Opelka started quickly with a break in the first game. A clearly irritated Young failed to counter Opelka’s break as he struggled with Opelka’s serve.

Opelka continued the hot play and big serving converting a breakpoint in the fifth game and delivered six aces in the second set to walk off the court with yet another big win.

Earlier in the week, Opelka earned his first ATP victory against Georgia Tech player Chris Eubanks in the first round and continued the streak with an upset over third-seeded Kevin Anderson in the

Opelka’s next opponent, three-time defending champ, John Isner.

manny tweet

Isner stepped onto the stadium court Friday night riding an impressive streak here in Atlanta. He had won 13 consecutive matches and is 21-3 overall at the BB&T. This match against Fritz would not be easy.

In the first set, Isner had a couple of early break chances but wasn’t able to convert until the ninth game to take a 5-4 lead. Fritz fought hard, but he couldn’t gain any traction on the Isner serve. Isner totalled 12 aces in the opener.

Come the second set, Fritz appeared to have issues with his right shoulder, getting visited by the trainer on two changeovers. Isner didn’t let up and continued to use his strong serve. He went up 4-3 on a break and then finished with an ace on match point to finish off Fritz 7-5, 6-4.

“It’s encouraging for me to win matches in straight sets, no tiebreakers,” said Isner. “I’ve played a lot of tiebreakers in my career. I feel like I’m playing well from the back of the court and I’m returning well also.”

Isner advances to his seventh consecutive semifinal in Atlanta.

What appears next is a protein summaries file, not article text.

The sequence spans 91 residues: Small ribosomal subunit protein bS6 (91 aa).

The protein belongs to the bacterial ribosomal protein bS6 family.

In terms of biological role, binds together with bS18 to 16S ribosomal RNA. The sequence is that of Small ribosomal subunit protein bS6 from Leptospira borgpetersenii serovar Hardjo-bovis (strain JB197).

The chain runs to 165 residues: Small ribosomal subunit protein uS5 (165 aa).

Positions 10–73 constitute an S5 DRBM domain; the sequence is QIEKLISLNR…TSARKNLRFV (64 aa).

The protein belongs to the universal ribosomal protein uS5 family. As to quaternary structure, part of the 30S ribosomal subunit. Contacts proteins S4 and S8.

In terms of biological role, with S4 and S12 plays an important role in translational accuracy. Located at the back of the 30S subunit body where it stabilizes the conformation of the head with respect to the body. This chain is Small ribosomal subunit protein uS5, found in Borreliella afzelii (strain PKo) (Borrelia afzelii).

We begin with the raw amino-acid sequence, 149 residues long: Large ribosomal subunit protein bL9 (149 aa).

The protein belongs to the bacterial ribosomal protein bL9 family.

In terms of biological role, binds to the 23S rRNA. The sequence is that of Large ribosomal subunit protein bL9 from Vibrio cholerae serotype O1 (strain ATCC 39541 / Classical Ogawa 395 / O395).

“I’m just comfortable here. I enjoy being here … If I could play every tournament here in Atlanta I could be number one!”

In the bottom half of the draw, rising Japanese star, Yoshihito Nishioka, earned early breaks in each set to close out Horacio Zeballos 6-4, 6-4 in just over an hour. It’s Nishioka’s first ATP World Tour semifinal and he’s ready.

“I’m so excited for that,” said the world No. 97. “The first was a lot as I was out on the court three hours for singles and then doubles, so I was a bit tired. Today it was just an hour, so I’ll be able to recover.”

Spanish star, Fernando Verdasco, fell to second-seeded Australian Nick Kyrgios 6-4, 7-6(5), 6-3 in their quarterfinal match on Friday afternoon. Verdasco struggled to keep up with the Kyrgios serve as he totaled 18 aces and numerous service winners in the match that lasted just under two hours.

“I came out (feeling) real good. I wanted to get up on him early,” admitted Kyrgios.

Kyrgios took the first set by securing a break in the third game with an ace and after that he spent time engaging the fans, talking to his opponent and trying to speed up play.

They both traded holds leading up to a tiebreaker where Kyrgios fell victim to Verdasco’s strong and accurate groundstrokes. Kyrgios came out quickly in the third set, winning 80% of his service points and outlasting Verdasco from the backcourt to take the match.